The Board of Control for Cricket in India’s (BCCI) ethics officer Justice (Retd) DK Jain has adjudged Tamil Nadu Cricket Association president Rupa Gurunath to be in conflict of interest. This is the first time the ethics officer has found a state association president to be in a position of conflict.
Rupa, who is the daughter of former BCCI president N Srinivasan, became the TNCA president in 2019. Following a plea by Sanjeev Gupta in November last year, Justice Jain held that Rupa was perceived to be in conflict for holding two posts – TNCA president and one of the directors of India Cements Limited (ICL), which in turn runs Chennai Super Kings Cricket Limited (CSKCL), the owner of the Indian Premier League (IPL) franchise Chennai Super Kings (CSK). CSKCL is one of the subsidiary companies of India Cements.
The BCCI’s ethics officer, however, hasn’t directed Rupa to step down from one of the posts with immediate effect, sending the matter to the cricket board instead to decide the future course action as per Rule 38(2) of the BCCI constitution.
“… in view of the connections between ICL and CSKCL, undoubtedly, the Respondent (Rupa Gurunath) has at least indirect (if not direct) interest in CSKCL which has entered into an agreement/contract with the BCCI, thus attracting one of the forms of conflict of interest,” stated the order.
It added: “For all the aforesaid reasons, the Ethics Officer is of the view that a case of conflict of interest is made out against the Respondent. Having arrived at the aforesaid conclusion, the BCCI shall take requisite steps, in accordance with law, to ensure due compliance of Rule 38(2)…”
Rule 38(2) talks about disclosure when an individual holds two separate posts under the BCCI and failure to issue a complete disclosure could render the individual open to disciplinary action. According to senior advocate Raghu Raman, who represented Rupa before the ethics officer, as because it is perceived to be a case of indirect conflict of interest, the BCCI will judge if the conflict is tractable or intractable.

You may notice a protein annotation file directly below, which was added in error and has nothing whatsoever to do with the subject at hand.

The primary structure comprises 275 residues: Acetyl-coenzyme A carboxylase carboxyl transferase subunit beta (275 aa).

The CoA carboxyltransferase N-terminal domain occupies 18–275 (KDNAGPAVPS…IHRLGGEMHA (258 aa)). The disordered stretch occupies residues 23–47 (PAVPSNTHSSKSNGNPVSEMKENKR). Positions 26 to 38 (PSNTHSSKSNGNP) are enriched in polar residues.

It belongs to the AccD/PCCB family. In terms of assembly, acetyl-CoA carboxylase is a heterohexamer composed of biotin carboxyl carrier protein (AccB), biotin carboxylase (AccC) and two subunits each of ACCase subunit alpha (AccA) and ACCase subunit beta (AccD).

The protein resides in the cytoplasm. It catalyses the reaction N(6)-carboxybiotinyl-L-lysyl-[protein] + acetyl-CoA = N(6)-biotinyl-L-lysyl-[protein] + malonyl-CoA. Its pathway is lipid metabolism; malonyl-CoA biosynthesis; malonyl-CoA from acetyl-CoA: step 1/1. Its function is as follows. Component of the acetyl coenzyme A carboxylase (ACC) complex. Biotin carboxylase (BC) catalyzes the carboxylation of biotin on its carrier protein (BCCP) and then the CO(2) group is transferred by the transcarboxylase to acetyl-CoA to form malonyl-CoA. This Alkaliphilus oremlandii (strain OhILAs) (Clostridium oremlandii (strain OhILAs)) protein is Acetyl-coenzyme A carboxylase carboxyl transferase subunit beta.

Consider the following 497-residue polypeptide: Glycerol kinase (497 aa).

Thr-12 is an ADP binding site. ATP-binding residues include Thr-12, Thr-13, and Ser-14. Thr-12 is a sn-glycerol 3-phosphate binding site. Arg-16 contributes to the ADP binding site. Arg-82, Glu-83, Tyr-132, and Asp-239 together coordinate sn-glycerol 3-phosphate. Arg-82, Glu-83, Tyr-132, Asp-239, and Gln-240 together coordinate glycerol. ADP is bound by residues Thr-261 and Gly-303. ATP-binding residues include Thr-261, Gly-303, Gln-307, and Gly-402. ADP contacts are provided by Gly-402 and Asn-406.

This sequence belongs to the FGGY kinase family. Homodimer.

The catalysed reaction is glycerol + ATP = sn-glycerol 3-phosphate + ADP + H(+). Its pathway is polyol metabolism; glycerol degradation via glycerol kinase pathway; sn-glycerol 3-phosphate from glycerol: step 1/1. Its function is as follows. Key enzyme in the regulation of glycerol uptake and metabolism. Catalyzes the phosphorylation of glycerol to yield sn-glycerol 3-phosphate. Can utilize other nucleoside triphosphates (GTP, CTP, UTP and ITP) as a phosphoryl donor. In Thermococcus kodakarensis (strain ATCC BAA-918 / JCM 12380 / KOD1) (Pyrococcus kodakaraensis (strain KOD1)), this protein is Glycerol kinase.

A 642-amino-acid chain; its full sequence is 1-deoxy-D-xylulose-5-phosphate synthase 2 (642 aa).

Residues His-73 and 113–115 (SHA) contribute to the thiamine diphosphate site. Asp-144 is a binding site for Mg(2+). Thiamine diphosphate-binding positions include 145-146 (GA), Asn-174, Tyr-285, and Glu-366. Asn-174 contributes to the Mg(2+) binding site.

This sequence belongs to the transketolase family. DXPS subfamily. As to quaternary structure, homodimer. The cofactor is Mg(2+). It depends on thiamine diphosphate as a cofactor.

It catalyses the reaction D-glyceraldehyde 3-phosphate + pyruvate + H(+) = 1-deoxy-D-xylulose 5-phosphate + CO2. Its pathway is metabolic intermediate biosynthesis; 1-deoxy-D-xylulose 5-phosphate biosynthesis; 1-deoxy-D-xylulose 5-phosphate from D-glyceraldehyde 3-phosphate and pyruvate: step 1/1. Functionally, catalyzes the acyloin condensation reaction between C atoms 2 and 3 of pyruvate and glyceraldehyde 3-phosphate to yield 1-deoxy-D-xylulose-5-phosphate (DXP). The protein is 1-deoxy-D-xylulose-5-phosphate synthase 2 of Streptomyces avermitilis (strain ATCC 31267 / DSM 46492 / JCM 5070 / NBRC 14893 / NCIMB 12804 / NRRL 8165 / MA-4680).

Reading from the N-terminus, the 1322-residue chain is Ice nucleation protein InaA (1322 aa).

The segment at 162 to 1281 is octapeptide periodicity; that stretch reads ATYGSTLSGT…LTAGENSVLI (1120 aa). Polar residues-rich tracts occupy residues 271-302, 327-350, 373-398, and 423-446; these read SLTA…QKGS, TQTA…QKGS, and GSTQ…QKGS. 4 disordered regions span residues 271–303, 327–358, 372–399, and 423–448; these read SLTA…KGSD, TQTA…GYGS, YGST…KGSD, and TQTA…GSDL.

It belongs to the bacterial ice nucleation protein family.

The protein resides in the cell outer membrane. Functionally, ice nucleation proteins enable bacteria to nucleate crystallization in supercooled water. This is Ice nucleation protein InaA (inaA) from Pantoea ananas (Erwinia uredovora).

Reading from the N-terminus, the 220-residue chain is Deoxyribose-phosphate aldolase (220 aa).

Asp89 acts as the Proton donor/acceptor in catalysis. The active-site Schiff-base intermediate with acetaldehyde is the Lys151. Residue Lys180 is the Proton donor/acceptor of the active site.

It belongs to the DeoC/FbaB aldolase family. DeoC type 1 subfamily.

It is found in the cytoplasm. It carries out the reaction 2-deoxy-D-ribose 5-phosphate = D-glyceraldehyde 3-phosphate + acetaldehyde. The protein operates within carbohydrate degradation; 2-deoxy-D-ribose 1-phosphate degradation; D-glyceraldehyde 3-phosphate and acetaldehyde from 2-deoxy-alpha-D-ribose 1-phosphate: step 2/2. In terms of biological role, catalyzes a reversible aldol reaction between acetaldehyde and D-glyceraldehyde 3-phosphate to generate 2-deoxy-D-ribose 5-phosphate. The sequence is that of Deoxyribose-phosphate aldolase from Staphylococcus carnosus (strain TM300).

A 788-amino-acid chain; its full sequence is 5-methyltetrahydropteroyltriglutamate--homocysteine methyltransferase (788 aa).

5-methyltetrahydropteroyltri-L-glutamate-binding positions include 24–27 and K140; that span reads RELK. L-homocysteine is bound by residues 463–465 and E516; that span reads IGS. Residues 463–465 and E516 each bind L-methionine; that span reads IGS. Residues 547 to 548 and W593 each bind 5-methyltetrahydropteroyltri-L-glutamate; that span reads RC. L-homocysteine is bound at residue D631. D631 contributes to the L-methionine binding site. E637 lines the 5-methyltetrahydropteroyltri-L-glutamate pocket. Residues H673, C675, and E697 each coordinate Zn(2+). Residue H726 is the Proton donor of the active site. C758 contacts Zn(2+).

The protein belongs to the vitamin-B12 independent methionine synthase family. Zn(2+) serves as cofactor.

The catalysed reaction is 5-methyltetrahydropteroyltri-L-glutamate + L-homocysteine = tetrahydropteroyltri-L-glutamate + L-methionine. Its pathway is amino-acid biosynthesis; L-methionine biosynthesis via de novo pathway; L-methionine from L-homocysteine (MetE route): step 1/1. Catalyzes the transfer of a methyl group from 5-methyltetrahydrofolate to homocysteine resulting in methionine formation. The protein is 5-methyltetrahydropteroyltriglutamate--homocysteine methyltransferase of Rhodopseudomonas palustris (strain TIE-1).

“As per the learned judge’s order, there’s a potential conflict, even though there’s no direct evidence that anybody has benefited from it. The rules strictly say that even a potential conflict becomes a conflict. So this will come under the category of indirect conflict. The learned judge had the power to order many things. He could have simply said, remove her, she has to step down… But he (ethics officer) has consciously refrained from giving any such directions and simply said the BCCI should strictly comply with the procedure as laid down in Rule 38(2),” Raman told The Indian Express.
He elaborated: “Now, Rule 38(2) says, disclose. So there will be complete disclosure, which will be put up on the BCCI website.
Thereafter, the Board has to decide under 38(3), whether this conflict is tractable or intractable. If it is a tractable conflict, they can excuse it either by saying you put in place certain circumstances which removes the perception that there’s a conflict. For example, perhaps they may say, you don’t sponsor this CSK team anymore. Or they may direct her to sit out of any decisions related to the IPL.
“Now, they may say all this circumstances show it is an intractable conflict. In that case they may decide to do something about it. But these are all hypothetical situations. Today, the situation is that the learned judge has not chosen to punish her. And nowhere in the order is there anything pointing that she has benefited from this or that she has influenced the course of things in CSK, or that India Cements has gained out of this.”
Accordingly, the TNCA has decided to wait for the BCCI’s decision. “We have sent the order to our legal team and we will wait for the BCCI’s decision,” TNCA secretary RS Ramasaamy told this paper.
In her submission, Rupa denied “any close association with CSKCL or any of the directors of CSKCL”. The ethics officer, however, inferred that Rupa in her capacity as a director of the ICL “has close association with” with the “Trustees of IC Shareholders Trust and the Directors of CSKCL”.
Why conflict of interest is at the heart of cricket reforms
For several years now conflict of interest has been one of the most talked about issues in Indian cricket. Until 2008, clause 6.2.4 of the BCCI constitution dealt with conflict of interest and didn’t allow players, administrators, match officials and team officials to have commercial interest in cricket activities
With the launch of IPL, the constitution was amended and this clause was done away with to allow BCCI office bearer N Srinivasan to own Chennai Super Kings through India Cements Limited.
In the wake of the 2013 IPL spot-fixing and betting scandal, with then CSK official Gurunath Meiyappan being one of the accused, the Lodha Committee was formed to do a structural reform of the BCCI and the conflict of interest issue yet again came to the fore. The court once called the conflict of interest “the real villain of the piece”. As a new BCCI constitution was formed as per the Lodha Committee guidelines, Srinivasan, along with many other senior administrators, became ineligible to continue in cricket administration.